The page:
Reporters Without Borders: Journalism at tipping point

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Press freedom has never been as threatened as it is now, in the “new post-truth era of fake news”, strongmen and propaganda, Reporters Without Borders said.
Its annual World Press Freedom Index, published on Wednesday, warned of a “tipping point” for journalism.
“Attacks on the media have become commonplace and strongmen are on the rise. We have reached the age of post-truth, propaganda, and suppression of freedoms – especially in democracies,” the report said.
“Media freedom has never been so threatened.”
Syria, where a bloody civil war has entered its sixth year, was the deadliest country for journalists, according to the watchdog, known by its French initials RSF.
Recep Tayyip Erdogan’s Turkey, which has jailed 81 journalists after a failed coup attempt, and Abdel Fattah el-Sisi’s Egypt, where Al Jazeera’s Mahmoud Hussein has been detained, were branded the world’s biggest prisons for journalists.
Hussein is awaiting trial on charges of spreading false news, a charge Al Jazeera denies.
Also in several democracies, “nothing seems to be checking” the erosion of liberty of the press, RSF said.
It blamed the continuing fall to “an obsession with surveillance and violations of the right to confidentiality of sources”.
These include the US and Britain, which both slipped two places in the index to 43rd and 40th.
The report also warned of the “highly toxic” media-bashing of US President Donald Trump’s election campaign and Britain’s Brexit referendum, saying this has pushed “the world into a new era of post-truth, disinformation and fake news.”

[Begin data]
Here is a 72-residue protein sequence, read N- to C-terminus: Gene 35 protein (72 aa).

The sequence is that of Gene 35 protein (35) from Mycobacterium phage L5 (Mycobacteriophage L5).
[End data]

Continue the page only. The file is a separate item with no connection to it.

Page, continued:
RSF Secretary General Christophe Deloire said: “The rate at which democracies are approaching the tipping point is alarming for all those who understand that, if media freedom is not secure, then none of the other freedoms can be guaranteed.”
“Where will this downward spiral take us?” he asked.
In the past year nearly two thirds of the countries had registered a deterioration in their situation, while the number of countries where the media freedom situation was “good” or “fairly good” fell by more than two percent, the report found.
Are governments finding new ways to suppress the media? “Media freedom has retreated wherever the authoritarian strongman model has triumphed,” the report went on.
Turkey “swung over into the authoritarian regime camp” after the failed coup against President Erdogan in July, it said, adding that it “now distinguishes itself as the world’s biggest prison for media professionals”.
Seven places ahead of Turkey, “Vladimir Putin’s Russia remains firmly entrenched in the bottom fifth of the index,” in 148th place, it added.
Liberty of the press is in peril or in a “very serious situation” in 72 countries, including Russia, India and China, the report found.
Norway came out top of the index with the world’s freest media.
North Korea took bottom place from another repressive closed state, Eritrea, which has propped up the table for a decade.
North Korea continues to keep “its population in ignorance and terror,” RSF said. “Even listening to a foreign radio broadcast can lead to a spell in a concentration camp.”

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